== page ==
In a short break between meetings today I saw from my PLM related twitter stream that Dassault has reached an agreement to buy social media analytics firm NetVibes. As much as I hate to say it….well done Dassault. Of all the crazy little acquisitions that you've done over the last few years, this one is spot on. Although the press release was filled with some pretty confusing messaging (the post on the netvibes blog is a little clearer) I think their is both a long term and a short term payback for Dassault in this acquisition.
In the short term, the Dassault team will be able to get a better handle internally on their brand in all the social circles going on out there. What they choose to do with this newfound information is another question, but as my childhood hero used to say "knowing is half the battle". Additionally, they will be able to use the good buzz they find out there to better promote what they are doing to the emerging "social class" of product engineering and manufacturing users. Their solidworks group, never one to be late to anything, is already promoting a Netvibes dashboard for their user event that lets potential attendees as well as those who have to view the event from afar see all that's being reported through various social channels.
In the longer term, the Netvibes acquisition will give Dassault a key piece of the social production vision: connecting user feedback / ideas from social channels with product development. This is potentially the first step to commercializing what many have been talking about for a while – the adoptions of open source software principles for physical product development. As Dave Winer put it on a long ago podcast "users and developers partying together". Or it could turn out to be another one of the crazy little acquisitions. The competitor in me hopes its the latter. The engineer in me hope that we'll all get to take part in having some small part in imagining the products we use.
OK, it may be a bit early to call it a bandwagon, but Intel and Asus are dipping their toe in the social production public swimming pool with the launch of WePC.com. Much like the Mazda3 facebook social production experiment, the WePC effort is all text based. I’m still waiting for someone (anyone) to do something with the crowd that gives them some 3D tools. Even 2D sketching would be a step up. There’s only so much you can communicate about your idea in 250 words of text.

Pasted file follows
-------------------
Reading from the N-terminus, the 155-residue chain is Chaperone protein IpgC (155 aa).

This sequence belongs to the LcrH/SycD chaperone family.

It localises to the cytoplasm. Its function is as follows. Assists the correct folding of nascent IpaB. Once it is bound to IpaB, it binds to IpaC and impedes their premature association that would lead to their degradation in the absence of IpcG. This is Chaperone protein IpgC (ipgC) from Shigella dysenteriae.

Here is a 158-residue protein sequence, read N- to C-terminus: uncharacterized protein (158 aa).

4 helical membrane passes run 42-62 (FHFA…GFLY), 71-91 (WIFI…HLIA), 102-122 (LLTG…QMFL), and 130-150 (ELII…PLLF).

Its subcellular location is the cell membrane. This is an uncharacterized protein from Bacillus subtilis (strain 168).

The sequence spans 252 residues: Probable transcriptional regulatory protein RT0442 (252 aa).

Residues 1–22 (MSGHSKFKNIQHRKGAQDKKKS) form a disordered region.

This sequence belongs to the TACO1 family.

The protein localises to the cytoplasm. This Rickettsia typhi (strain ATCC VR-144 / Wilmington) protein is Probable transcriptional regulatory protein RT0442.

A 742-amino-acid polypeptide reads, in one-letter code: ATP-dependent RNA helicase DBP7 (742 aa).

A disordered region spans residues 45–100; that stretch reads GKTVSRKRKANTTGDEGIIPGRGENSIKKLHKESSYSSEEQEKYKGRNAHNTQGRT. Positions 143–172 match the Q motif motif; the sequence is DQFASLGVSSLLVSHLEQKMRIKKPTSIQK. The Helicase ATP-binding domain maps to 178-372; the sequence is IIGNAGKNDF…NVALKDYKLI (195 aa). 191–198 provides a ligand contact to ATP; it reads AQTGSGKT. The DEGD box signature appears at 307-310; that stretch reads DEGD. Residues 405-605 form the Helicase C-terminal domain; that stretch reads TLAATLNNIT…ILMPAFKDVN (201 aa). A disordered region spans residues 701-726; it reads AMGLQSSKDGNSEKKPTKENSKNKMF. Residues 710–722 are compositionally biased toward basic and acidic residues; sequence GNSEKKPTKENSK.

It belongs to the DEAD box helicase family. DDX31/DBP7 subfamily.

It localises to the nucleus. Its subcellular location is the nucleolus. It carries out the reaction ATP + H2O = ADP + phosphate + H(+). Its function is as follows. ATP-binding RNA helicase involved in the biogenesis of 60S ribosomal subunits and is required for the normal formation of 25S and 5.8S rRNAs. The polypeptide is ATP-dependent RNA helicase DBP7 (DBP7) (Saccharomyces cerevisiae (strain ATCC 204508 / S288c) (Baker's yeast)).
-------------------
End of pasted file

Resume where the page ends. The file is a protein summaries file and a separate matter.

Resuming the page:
When are really usable, easily distributable tools going to be available for the masses to truly start designing, rather than just talking about their design? I know we do some things that are approaching this, and there are some other efforts from our competitors, but none of them seem to quite hit the nail on the head. What’s seems strange to me is that the production side is getting closer to support the crowd that the design part, what with 3D printers as cheap as laser printers when they first came out. This seems backwards to me since the social production model that will work will be based on manufacturers working with the crowd to pick the best design or design elements, not 1,000′s of individuals pumping out products on their desktop and flooding the market with choices that ultimately will make the buyers less satisfied.
I’ve done a few posts and saved a lot of things to del.icio.us over the past few months about the output side of social production. Everthing from small contract manufacturers that will make product in very small runs based on digital models to desktop 3D printers that create your product right in the comfort of your very own home. It occured to me a few weeks ago that I might be focusing on the wrong side of the equation: the next real leap of social production in the manufacturing space will more likely be triggered by innovations on the input side.